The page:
Have you ever thought about your private student loan consolidation options? Before you get too deep into the weeds, let’s clarify the difference between student loan “consolidation” versus student loan “refinancing.”
These two words are mistakenly used interchangeably, but they’re not the same. Federal Student Loan Consolidation is only available for borrowers with federal student loans, not private student loans.
Though similar to consolidation, where a lender pays off multiple loans and creates one new loan, student loan refinancing is available whether you’re consolidating private student or federal student loans — or both.
Here’s what you need to know about the advantages of this repayment method and how to consolidate private student loans through refinancing.
Benefits of Refinancing Student Loans
For many borrowers, refinancing your student loans is the right choice for repayment. What benefits does refinancing provide?
Lower Interest Rates and Better Terms
If you have great credit, you might secure much lower interest rates than you had with federal loans. Securing a lower interest rate and better terms is largely based on your credit history, your current salary, and your debt-to-income ratio. When refinancing your loans, you lose access to federal protections and repayment options. Make sure you won’t need those programs before making that decision.
Let’s say you have $180,000 in Direct PLUS loans from grad school at the interest rate of 7.6%. If you have good credit, you could lower your interest rate to 5%. That interest rate change would drop your monthly student loan payment from $2,146 to $1,909. Over a 10-year repayment period, you would save $28,423 in interest fees.
Single Monthly Payment
By combining all of your loans into one private loan, you make repayment easier. Also, instead of having loans through multiple loan servicers, you have one loan through a private lender that you chose.
You Can Apply with a Cosigner
If you can’t secure a lower interest rate refinancing on your own, you can look into applying with a cosigner. A cosigner is someone that’s held responsible for your student loans if you fail to make payments. The ideal cosigner is a spouse, relative, or close family friend with excellent credit. Many private lenders also offer a cosigner release.
Refinancing offers many benefits you won’t get through consolidation. If you aren’t pursuing loan forgiveness and have large student loan debt, refinancing could be for you.
How to Pursue Private Student Loan Consolidation by Refinancing
If you’re thinking about refinancing your private student loans, be sure to follow these steps to ensure you’re making the best repayment decision for you:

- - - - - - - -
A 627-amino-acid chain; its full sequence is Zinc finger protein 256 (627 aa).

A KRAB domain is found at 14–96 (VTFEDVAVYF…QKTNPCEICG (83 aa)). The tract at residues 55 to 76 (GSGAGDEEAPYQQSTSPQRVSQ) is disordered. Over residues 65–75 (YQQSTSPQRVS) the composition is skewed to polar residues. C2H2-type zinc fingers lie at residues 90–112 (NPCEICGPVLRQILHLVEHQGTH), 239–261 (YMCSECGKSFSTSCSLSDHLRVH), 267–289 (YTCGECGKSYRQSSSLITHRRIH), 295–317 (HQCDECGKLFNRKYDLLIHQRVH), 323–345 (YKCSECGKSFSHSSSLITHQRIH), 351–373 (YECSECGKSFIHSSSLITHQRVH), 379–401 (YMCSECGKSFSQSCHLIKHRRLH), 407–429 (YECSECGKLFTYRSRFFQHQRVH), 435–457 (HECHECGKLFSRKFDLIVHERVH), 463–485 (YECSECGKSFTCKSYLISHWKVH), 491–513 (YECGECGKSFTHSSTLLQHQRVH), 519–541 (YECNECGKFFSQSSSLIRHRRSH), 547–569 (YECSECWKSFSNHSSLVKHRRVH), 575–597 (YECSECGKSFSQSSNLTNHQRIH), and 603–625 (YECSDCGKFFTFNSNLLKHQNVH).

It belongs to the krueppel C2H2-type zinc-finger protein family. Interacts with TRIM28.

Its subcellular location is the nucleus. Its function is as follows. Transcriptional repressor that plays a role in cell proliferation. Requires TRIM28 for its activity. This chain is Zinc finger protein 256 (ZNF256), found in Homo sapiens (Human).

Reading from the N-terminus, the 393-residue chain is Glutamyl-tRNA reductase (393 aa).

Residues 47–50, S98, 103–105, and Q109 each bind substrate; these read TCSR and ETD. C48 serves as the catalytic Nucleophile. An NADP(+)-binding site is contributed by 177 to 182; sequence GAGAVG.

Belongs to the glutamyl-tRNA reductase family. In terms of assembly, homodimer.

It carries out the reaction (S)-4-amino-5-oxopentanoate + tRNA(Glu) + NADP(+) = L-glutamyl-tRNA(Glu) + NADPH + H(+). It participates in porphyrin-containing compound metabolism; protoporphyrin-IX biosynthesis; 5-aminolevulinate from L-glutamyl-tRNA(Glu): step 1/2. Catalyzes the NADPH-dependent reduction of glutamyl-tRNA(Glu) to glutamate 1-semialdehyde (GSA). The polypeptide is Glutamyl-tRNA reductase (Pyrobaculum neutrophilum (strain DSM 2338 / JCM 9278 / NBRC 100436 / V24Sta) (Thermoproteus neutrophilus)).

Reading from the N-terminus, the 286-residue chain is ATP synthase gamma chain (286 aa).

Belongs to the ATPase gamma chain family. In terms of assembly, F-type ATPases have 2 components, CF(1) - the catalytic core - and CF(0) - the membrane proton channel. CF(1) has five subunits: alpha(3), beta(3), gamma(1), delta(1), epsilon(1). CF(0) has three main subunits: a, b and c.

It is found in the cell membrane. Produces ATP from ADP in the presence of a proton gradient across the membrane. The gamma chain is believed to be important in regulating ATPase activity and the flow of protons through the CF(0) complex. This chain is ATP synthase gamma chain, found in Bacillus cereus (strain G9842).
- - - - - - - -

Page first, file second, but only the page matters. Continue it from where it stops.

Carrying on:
1. Assess Whether You Need Federal Protections
Will you need access to loan deferment or forbearance? Do you need an income-driven repayment plan in order to afford your monthly payments? What about loan forgiveness? If so, then refinancing isn’t the best option.
2. Calculate Which Repayment Option is Best for You
In order to choose the right repayment option, you’ll need to spend time crunching the numbers for each available option. A great way to do this is to use our free student loan calculator, which allows you to compare payments and potential savings all in one view.
3. Shop for the Most Competitive Refinancing Interest Rate
One of the great things about refinancing is that borrowers have some control when it comes to which lender to use. Of course, you’ll need to meet their requirements in order to be approved, but you have freedom to shop around and weigh the pros and cons for each private lender.
If you’re interested in refinancing your student loan debt, check out cashback refinancing bonuses to see how much you can earn in the process. If you qualify, these offers are hard to beat.
4. Prepare Your Documents and Submit a Formal Application
Once you’ve made a decision on which private lender to go through for refinancing, complete any necessary paperwork. Be sure to read each detail carefully and understand any terms and conditions before applying.
5. Continue Making Payments
Until your application is processed and approved, continue making your normal student loan payments. Make sure your loan doesn’t go into default during this process.
6. Start Making Payments on Your New Loan
Once you’re approved, your old loan is paid off. Start making payments on your new loan according to your approved terms to remain in good standing with your new lender.
Student loan consolidation and private student loan refinancing can both simplify your student loan payments. However, both are very different programs. Take time to weigh the pros and cons of each option before making a plan to repay your student loans. Any decision you make has the potential to drastically affect your life.